I have a bit of a love-hate relationship with my powerchair. I think I’ve eluded to that fact before but I’m not sure I’ve ever really blogged about it.
Before I went to uni I only used my manual chair when out of the house. I could walk a very short distance and I wobbled around the house and fell over a lot. I also lived with my parents and younger brother and sister. When I went to uni I started using my chair “at home” more but still walked a bit with my walker. That didn’t last too long. In part because I was doing more and I can do more from my chair than from standing because I don’t exert so much energy on standing and trying to balance. And not needing to balance means I have my hands free for doing stuff like making a sandwich or whatever. The decision was hastened somewhat by the fact I was living with/spending a lot of time with a couple of other disabled people who would tease me and make cutting comments about the fact I was walking (looking back it was probably jealousy).
I lost a lot of my ability to walk as a result, can’t walk as far and find it more tiring because I’m out condition. Maybe I could get some of that strength back but it was never functional walking and what’s the point of being able to walk to the sink if I can’t brush my teeth when I’m there or walking to the washing machine only to be unable to load it? When I wheel there I can do those things. My balance will always be lacking and that’ll never happen.
And at uni I lived on campus. I had support workers a lot of the time (all the time in the first two years) to help me get to places and the places I went weren’t on top of each other but equally weren’t literal miles apart. So if they weren’t around and I wanted to pick up my post, go to the computer room, get some milk etc I could do it with enough time.
In my last couple of years there I knew a lot of the security guards and maintenance people and sometimes if they saw me on their rounds they’d bump me over kerbs so I didn’t have to take the accessible but longer route or give me a shove up a hill. The guys in the nearby takeaway had steps but they carried me up them hundreds of times. If you had a parcel you had to collect it but the woman in charge of the post found someone to bring me mine.
I was so independent. I loved it and I swore blind I’d never get a powerchair.
Then I left uni and circumstances meant I ended up living in the middle of nowhere for a year and a half. There was no accessible public transport. Hell, there were hardly dropped kerbs. If I wanted to go somewhere, anywhere and not pay a tenner each way I was gonna need that powerchair.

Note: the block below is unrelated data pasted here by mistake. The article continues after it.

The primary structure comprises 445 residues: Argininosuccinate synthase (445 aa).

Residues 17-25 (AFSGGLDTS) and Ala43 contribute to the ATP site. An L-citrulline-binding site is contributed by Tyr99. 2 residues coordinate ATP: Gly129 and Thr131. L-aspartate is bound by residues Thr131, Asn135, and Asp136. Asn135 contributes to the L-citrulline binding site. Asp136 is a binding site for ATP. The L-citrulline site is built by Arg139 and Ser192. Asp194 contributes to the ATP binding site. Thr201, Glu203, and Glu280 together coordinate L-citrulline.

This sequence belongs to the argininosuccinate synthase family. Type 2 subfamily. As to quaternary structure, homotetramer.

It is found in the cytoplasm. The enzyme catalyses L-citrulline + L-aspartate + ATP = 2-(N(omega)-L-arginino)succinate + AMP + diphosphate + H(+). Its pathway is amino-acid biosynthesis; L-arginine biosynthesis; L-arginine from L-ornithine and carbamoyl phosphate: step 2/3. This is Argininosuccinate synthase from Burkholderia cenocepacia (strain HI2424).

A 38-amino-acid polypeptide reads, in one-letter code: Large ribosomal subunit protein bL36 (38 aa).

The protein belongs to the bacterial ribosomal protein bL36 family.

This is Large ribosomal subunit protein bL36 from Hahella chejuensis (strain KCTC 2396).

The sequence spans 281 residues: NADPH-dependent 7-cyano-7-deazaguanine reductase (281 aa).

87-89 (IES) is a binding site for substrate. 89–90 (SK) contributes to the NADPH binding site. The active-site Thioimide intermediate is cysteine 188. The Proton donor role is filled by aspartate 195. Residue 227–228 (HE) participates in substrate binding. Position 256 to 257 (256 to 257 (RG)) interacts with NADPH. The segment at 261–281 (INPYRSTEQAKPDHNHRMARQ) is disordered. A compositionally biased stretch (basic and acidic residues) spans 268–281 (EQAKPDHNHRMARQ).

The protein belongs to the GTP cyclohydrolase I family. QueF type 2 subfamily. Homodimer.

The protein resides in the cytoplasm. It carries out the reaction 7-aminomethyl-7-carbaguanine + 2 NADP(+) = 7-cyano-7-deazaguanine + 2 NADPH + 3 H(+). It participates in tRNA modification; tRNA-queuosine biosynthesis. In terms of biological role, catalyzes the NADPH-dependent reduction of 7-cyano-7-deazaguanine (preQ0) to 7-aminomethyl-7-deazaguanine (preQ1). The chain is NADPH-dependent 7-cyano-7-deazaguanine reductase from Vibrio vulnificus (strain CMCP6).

So in the space of a couple of days I went from “no way, no how, not ever.” to “I’ve just ordered my first powerchair and I’m waiting for it to come”
And it was the right decision.
I’ve said so many times that my manual chair gives me my independence but my powerchair gives me the freedom of the outside world. I have done so many things with it like going to the paralympics for days on end and visiting friends in Birmingham and simply just deciding yesterday that yes, I have already been to town today but do you know what I think I’ll go back and go to Sainsburys. And even with taxis and my manual I couldn’t have done those. That’s where the love part of it comes in.
So many moments, so many memories. So much fun and such freedom all because of my batteries and my wheels.
But again, not doing as much in my manual means I’ve lost condition and I can’t do as much. It means that someones offered to give me a drop me somewhere I’m going in a few weeks. Powerchair accessible public transport is proving difficult and the offer of a lift is there. And the hate part of this love hate relationship comes in. Because I need my powerchair for the distances involved once I’m there I think. They don’t have a wheelchair accessible vehicle and neither do I, meaning I’d have to collapse my manual into the boot of thier car. So I think about it then have to thank them and say it probably won’t work out. Which might mean I end up not going.
But I also know damn well that before I got my powerchair I’d have been able to do the distances involved. And even though it’s been practically ten years since the day I decided I’d get my first powerchair I blame myself and for those few minutes before rational sense returns I wish I’d never got the damn thing. It gives me my freedom and I love it. But sometimes it feels like it made me relient and I hate that.
Sometimes on the rare occasions I am out and about solo in my manual (which will usually be when I’m with someone but they’ve wandered off to the loo or the cash point or some such) people will coment that I should have a powerchair. I’ve even had complete strangers stop me on the street and offer to fundraise to get me one. It’s always amusing to see their face when you go “yeah, I’ve got one but I wanted to use my manual today”
For me having the powerchair isn’t the end of the story. Because I mostly love it. Apart from those rare times like tonight when it makes it harder and I have a little bit of hate for it.